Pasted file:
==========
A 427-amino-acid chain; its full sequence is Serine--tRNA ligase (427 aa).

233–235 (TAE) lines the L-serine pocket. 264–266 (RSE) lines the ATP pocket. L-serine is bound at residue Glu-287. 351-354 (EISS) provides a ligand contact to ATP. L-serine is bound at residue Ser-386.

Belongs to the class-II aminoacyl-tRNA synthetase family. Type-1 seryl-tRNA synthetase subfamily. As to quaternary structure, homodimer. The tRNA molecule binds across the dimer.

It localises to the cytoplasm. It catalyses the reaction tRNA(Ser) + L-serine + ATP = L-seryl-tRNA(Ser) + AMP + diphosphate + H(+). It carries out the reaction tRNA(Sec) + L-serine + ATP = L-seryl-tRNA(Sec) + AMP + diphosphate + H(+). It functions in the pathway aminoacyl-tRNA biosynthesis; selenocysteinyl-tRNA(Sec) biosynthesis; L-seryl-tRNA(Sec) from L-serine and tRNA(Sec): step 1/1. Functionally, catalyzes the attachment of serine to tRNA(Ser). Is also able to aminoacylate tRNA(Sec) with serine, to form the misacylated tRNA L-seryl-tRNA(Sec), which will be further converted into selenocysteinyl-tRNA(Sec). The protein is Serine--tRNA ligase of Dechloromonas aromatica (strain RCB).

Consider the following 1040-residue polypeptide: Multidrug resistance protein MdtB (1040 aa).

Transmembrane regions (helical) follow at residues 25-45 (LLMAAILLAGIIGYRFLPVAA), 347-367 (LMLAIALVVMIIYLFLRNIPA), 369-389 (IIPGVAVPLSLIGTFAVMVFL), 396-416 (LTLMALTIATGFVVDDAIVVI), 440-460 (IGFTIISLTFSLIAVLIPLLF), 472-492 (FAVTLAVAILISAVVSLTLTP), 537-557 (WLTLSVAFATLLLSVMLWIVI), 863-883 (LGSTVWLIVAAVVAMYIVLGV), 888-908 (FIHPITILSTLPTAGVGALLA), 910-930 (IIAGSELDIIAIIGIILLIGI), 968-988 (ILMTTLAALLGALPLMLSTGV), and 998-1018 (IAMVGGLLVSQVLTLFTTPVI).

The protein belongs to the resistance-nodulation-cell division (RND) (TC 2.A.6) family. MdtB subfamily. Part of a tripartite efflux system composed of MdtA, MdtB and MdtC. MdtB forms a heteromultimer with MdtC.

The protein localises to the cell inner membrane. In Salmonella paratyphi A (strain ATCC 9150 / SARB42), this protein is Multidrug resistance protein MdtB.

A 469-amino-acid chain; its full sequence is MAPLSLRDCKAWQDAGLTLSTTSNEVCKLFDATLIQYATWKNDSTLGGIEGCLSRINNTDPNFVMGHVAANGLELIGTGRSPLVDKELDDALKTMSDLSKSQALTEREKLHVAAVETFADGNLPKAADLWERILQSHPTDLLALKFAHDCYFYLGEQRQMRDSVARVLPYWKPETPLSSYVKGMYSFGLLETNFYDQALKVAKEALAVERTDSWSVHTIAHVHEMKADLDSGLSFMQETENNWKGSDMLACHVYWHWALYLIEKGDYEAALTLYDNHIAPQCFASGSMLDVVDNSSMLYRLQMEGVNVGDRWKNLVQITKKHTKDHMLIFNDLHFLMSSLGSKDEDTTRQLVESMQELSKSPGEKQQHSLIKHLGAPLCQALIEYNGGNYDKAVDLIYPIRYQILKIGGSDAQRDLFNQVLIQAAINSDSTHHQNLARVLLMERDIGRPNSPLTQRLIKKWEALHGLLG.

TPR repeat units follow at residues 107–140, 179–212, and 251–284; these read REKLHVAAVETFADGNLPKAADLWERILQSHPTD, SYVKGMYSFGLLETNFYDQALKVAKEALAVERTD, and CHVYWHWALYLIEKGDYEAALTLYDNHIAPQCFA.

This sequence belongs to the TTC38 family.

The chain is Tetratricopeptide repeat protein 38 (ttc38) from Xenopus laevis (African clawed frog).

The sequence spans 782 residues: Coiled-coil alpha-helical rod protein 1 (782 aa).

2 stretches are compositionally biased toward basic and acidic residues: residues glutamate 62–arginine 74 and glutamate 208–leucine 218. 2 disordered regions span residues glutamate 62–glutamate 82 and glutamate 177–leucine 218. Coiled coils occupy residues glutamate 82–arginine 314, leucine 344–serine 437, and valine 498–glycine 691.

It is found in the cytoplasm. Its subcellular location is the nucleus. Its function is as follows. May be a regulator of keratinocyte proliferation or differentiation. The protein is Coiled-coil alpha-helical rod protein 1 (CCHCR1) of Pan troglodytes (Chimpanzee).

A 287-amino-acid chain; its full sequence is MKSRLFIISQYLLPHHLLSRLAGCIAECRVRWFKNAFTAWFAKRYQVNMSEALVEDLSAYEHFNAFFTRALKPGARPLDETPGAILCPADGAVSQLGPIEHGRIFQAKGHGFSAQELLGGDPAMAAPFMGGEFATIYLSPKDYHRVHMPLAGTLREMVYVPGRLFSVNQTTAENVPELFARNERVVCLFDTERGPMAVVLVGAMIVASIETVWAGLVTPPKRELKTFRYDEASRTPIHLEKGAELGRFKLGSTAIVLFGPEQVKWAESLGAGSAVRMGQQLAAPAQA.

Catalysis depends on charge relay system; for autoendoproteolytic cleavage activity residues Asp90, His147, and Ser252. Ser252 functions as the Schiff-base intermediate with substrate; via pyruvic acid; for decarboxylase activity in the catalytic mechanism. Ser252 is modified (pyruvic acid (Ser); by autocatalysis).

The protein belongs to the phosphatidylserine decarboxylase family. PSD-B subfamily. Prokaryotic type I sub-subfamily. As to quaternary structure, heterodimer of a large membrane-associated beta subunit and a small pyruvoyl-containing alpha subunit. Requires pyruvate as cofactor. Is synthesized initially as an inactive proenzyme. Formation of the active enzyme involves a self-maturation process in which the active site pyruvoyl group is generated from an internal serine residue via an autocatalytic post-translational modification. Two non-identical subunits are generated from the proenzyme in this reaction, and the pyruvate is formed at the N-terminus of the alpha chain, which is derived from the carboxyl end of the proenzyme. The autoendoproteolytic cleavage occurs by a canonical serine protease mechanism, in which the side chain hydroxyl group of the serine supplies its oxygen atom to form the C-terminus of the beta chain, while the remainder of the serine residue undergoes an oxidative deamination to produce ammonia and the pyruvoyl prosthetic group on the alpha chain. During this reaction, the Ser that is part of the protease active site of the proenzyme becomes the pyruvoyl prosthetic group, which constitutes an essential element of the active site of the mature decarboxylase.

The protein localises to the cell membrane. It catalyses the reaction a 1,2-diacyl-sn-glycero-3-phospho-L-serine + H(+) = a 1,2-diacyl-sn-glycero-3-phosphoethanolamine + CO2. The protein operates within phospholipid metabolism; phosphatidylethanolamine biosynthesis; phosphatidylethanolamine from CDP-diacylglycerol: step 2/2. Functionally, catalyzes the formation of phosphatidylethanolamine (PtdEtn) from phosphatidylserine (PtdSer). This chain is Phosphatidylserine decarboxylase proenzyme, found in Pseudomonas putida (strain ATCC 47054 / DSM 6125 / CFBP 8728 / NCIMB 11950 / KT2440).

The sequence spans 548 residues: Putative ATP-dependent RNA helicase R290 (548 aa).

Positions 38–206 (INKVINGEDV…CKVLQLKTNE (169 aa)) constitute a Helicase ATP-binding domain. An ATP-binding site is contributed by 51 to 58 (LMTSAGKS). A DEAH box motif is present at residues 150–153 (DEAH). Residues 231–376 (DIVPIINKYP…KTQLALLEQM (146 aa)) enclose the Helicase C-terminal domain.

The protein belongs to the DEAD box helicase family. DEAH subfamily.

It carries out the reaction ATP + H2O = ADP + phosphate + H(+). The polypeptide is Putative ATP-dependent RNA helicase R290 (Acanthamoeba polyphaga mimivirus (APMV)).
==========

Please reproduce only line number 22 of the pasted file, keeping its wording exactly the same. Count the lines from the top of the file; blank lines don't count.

The protein belongs to the DEAD box helicase family. DEAH subfamily.